Social Science Bites

Welcome to the blog for the Social Science Bites podcast: a series of interviews with leading social scientists. Each episode explores an aspect of our social world. You can access all audio and the transcripts from each interview here. Don’t forget to follow us on Twitter @socialscibites.

Michelle Baddeley

Michelle Baddeley on the Herd

People tend to herd together, whether it’s following the crowd or determining what news to accept. UCL economist Michelle Baddeley has studied this behavior and discusses what she’s learned in this latest Social Science Bites podcast.

4 years ago
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sandy-pentland

Sandy Pentland on Social Physics

In this Social Science Bites podcast, MIT’s Sandy Pentland tells interviewer Dave Edmonds about the origins of social physics in the barren days before the advent of widespread good data and solid statistical methods and how it blossomed as both a field and for Pentland’s own research.

4 years ago
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Jennifer Hochschild

Jennifer Hochschild on Race in America

In this Social Science Bites podcast, Harvard’s Jennifer Hochschild explains to interviewer David Edmonds some of the pertinent data points from her years of using quantitative and qualitative analysis to map the racial, ethnic and class cleavages in America’s demography.

4 years ago
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Anna Machin

Anna Machin on Romance

Anna Machin’s research combine the study of neurochemistry, dating sites and waist-to-hip ratios to gives us the best understanding of the evolution of love and romance. In this Social science Bites podcast she details her research interests and findings.

4 years ago
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Karenza Moore

Karenza Moore on Dance Culture

Sociologist has studied the dance club scene — think of the lamented Fabric nightclub as a cultural touchstone — for years as a ‘participant observer.’ In this Social Science Bites podcast she talks about the scene’s obvious drug use and the mechanics of doing ethnography at a rave.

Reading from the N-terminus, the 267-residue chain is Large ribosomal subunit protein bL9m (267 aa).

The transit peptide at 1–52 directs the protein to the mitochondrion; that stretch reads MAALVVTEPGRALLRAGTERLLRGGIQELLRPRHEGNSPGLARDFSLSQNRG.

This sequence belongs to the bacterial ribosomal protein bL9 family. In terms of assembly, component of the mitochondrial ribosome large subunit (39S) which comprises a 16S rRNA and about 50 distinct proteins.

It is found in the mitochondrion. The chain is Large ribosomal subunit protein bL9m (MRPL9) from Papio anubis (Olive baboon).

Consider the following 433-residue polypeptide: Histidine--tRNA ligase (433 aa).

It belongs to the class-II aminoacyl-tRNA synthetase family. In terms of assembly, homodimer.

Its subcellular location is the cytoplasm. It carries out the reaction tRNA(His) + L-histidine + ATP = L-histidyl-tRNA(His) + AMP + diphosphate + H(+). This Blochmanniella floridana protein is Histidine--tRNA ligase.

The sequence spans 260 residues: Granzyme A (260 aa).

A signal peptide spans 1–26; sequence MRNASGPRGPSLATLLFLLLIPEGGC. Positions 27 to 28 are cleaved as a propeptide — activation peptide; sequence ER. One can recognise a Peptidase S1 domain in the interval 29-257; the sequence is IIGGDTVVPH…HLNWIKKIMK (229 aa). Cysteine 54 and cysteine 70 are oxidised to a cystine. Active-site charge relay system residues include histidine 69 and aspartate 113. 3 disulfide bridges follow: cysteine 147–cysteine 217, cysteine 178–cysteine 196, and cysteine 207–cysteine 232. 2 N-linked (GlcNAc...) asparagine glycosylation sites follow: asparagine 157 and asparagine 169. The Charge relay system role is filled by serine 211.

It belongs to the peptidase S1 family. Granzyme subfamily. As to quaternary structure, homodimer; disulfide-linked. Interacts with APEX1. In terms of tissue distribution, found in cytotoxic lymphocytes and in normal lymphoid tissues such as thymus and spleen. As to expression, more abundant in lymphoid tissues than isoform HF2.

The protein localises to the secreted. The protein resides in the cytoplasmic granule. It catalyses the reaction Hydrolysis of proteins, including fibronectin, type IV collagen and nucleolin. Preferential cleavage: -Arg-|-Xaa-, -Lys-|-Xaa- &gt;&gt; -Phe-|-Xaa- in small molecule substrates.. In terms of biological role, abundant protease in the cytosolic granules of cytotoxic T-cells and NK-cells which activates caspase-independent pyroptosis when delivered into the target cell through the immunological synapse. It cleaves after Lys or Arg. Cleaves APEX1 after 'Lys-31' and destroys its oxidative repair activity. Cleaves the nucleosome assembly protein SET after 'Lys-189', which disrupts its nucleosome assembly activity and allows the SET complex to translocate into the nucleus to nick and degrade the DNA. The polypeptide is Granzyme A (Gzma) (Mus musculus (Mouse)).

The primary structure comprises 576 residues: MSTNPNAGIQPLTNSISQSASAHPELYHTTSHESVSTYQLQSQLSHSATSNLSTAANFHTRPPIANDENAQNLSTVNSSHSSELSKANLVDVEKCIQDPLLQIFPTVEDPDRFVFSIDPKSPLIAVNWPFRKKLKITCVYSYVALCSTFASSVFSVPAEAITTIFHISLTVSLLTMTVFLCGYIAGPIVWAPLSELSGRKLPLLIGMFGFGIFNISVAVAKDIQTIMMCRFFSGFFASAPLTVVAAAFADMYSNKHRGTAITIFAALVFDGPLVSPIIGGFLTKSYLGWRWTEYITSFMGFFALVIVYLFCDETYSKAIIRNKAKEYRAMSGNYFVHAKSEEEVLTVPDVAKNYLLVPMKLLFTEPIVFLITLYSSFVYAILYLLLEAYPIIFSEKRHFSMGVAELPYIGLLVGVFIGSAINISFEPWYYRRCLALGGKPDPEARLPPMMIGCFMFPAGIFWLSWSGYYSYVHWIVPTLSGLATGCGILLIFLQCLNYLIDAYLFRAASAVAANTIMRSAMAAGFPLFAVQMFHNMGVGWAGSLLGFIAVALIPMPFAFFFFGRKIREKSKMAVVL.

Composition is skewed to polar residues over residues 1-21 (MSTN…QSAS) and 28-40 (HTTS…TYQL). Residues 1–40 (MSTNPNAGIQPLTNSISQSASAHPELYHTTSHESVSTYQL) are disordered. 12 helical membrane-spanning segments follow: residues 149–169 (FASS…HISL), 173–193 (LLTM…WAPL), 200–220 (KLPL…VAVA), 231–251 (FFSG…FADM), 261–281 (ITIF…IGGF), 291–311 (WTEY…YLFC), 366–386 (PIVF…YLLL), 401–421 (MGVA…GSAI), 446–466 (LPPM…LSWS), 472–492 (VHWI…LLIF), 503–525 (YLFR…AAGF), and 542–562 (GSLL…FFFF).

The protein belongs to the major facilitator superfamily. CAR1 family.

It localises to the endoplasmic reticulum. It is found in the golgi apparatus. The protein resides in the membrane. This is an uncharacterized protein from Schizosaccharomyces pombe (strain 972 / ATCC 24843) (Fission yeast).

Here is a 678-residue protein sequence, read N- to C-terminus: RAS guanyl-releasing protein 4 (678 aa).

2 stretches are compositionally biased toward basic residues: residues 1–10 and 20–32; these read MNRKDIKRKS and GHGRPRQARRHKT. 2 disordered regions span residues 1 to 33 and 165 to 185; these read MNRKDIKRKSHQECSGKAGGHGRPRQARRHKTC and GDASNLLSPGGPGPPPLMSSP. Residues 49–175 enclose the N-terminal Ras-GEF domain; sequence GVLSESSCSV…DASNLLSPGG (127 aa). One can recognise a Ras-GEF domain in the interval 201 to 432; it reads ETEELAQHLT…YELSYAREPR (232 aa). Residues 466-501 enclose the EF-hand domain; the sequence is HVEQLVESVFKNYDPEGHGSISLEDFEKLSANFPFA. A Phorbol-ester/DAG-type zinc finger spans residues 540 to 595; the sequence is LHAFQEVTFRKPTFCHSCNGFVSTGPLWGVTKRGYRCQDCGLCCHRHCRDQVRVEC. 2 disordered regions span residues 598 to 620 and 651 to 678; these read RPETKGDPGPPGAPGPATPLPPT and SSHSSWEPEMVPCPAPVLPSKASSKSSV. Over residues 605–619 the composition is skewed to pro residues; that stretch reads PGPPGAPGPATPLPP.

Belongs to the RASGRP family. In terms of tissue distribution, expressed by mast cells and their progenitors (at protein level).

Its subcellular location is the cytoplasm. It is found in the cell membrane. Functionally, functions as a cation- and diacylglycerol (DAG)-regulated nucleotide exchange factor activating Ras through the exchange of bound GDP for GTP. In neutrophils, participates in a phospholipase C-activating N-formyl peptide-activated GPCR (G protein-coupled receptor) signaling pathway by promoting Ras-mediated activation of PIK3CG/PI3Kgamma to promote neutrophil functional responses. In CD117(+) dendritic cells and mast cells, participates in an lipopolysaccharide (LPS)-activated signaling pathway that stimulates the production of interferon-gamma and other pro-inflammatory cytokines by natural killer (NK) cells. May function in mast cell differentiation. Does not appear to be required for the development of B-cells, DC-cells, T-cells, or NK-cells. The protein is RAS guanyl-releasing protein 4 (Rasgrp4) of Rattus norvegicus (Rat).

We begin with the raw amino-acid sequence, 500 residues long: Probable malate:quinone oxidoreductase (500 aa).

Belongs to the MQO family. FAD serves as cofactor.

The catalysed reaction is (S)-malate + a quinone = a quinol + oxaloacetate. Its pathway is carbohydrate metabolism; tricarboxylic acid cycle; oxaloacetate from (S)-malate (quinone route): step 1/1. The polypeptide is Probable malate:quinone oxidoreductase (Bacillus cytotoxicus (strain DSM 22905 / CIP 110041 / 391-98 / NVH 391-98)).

4 years ago
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Michael Billig on the Royal Family and Nationalism

In his conversation with interviewer David Edmonds, Michael Billig — the author of landmark book ‘Banal Nationalism,’ dives deeply into one particular example of nationalism, the British royal family, and what the British themselves think about the royal family and the place of the royals in British ideology

4 years ago
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Mirca Madianou

Mirca Madianou on Technology and Everyday Life

It’s often remarked that technology has made the world a smaller place. While this has been especially true for those with the wherewithal to buy the latest gadget and to travel at will, but it’s also true for economic migrants. Those technological ties are one of the key research interests of Mirca Madianou who discusses her work on transnational families and social media in the latest Social Science Bites podcast.

4 years ago
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Iris Bohnet

Iris Bohnet on Discrimination and Design

“As a behavioral scientist,” Iris Bohnet tells David Edmonds in this Social Science Bites podcast looking at implicit bias, “I strongly believe that we now do have the insights and the tools to help us promote behavior change, not by changing mindsets but changing organizations.”

4 years ago
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Michael Burawoy

Michael Burawoy on Sociology and the Workplace

Michael Burawoy is a practitioner of what we might call ‘extreme ethnography.’ In this Social Science Bites podcast, Burawoy tells interviewer Dave Edmonds about his various experiences on factory floors, and some of the specific lessons he learned and the broader points — often unexpected — that emerged from the synthesis of his experiences.

5 years ago
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Stephen Reicher on Crowd Psychology

“In a sense, you could summarize the literature: ‘Groups are bad for you, groups take moral individuals and they turn them into immoral idiots.’ I have been trying to contest that notion,” social psychologist Stephen Reicher says in this Social Science Bites podcast, “[and] also to explain how that notion comes about.”

5 years ago
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Janet Carsten

Janet Carsten on the Kinship of Anthropology

One of the leading exponents of what might be called the second coming of kinship studies, Janet Carsten, a professor of social and cultural anthropology at the University of Edinburgh, has (literally) brought new blood into the field, exploring kinship’s nexus with politics, work and gender.

5 years ago
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Ted Cantle

Ted Cantle on Segregation

In this Social Science Bites podcast, Ted Cantle (of the post-2001 riot report that bears his name) explains how the concept of ‘parallel lives’ continues to exert a malign influence wherever communities find themselves segregated — even when they may live cheek-and-jowl.

5 years ago
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